9. Inflammation of the sebaceous glands that are associated with hair follicles, leading to visible comedones and pimples, especially on the face, back, and chest. dictgcide_fs
  10. ak'n[=e], n. a common skin disease, an inflammation of the sebaceous follicles of the skin, often occurring on the nose. [A corr. of Gr. akm[=e], a point.] gutenberg.org/ebooks/37683
  11. A small pimple or tubercle on the face.-Gorraeus. Foesius thinks the word ought to be Acme; and, according to Cassius, it is, at all events, derived from 'vigour;' the disease affecting those in the vigour of life especially. Willan and Bateman have adopted the term in their Nosology of cutaneous diseases, and placed it in the order TUBERCULA. Acne, with them, is an eruption of distinct, hard, inflamed tubercles, sometimes continuing for a considerable length of time, and sometimes suppurating slowly and partially. They usually appear on the forehead, temples, and chin, and are common to both sexes; but the most severe foi^ns are seen in young men. They require but little management, and consist of four varieties: See Gutta Rosea. Medical Lexicon. A Dictionary of Medical Science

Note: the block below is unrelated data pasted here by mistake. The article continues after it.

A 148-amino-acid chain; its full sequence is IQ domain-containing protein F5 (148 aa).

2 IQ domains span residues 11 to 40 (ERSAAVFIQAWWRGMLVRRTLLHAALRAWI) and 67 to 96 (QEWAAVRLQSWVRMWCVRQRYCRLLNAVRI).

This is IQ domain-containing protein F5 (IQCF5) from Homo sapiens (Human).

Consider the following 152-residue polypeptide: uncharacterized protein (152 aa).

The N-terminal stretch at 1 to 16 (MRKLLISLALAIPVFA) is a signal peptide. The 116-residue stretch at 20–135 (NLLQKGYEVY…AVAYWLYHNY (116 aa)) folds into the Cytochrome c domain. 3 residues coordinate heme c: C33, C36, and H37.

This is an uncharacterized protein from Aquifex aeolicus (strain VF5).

12. Acne-a. Molluscoide, Molluscum. Medical Lexicon. A Dictionary of Medical Science
  13. [Latin] An inflammatory affection, usually chronic and disseminated, of the sebaceous glands. In common a. (also called A. disseminata, A. vulgaris) the inflamed glands may form papules (A. papulosa, or, if the papule surrounds a comedo so as to have a black center, A. punctata), pustules (A. pustulosa), or nodules due to enlargement of the glands with hypertrophy of the skin (A. hyperplastica). The subcutaneous tissue at the base of the pustule may be in a state of chronic induration (A. indurata). The indolent, usually dark-colored variety found in broken-down subjects is A. cachecticorum (A. scrofulosorum). na
  14. Pimple; disease marked by pimples. Concise Oxford Dictionary
  15. Any inflammatory disease of the sebaceous glands. American pocket medical dictionary.
  16. An inflammation of the sebaceous follicles or of the tissue around them. Its usual form is acne vulgaris and the term acne generally signifies this affection. It is characterized by an eruption of inflammatory lesions, varying in types from papules to pustules, involving the sebaceous follicles and in nearly all cases associated with comedones. The ordinary "bad complexion" is acne. Appleton's medical dictionary.

What are the misspellings for acne?

X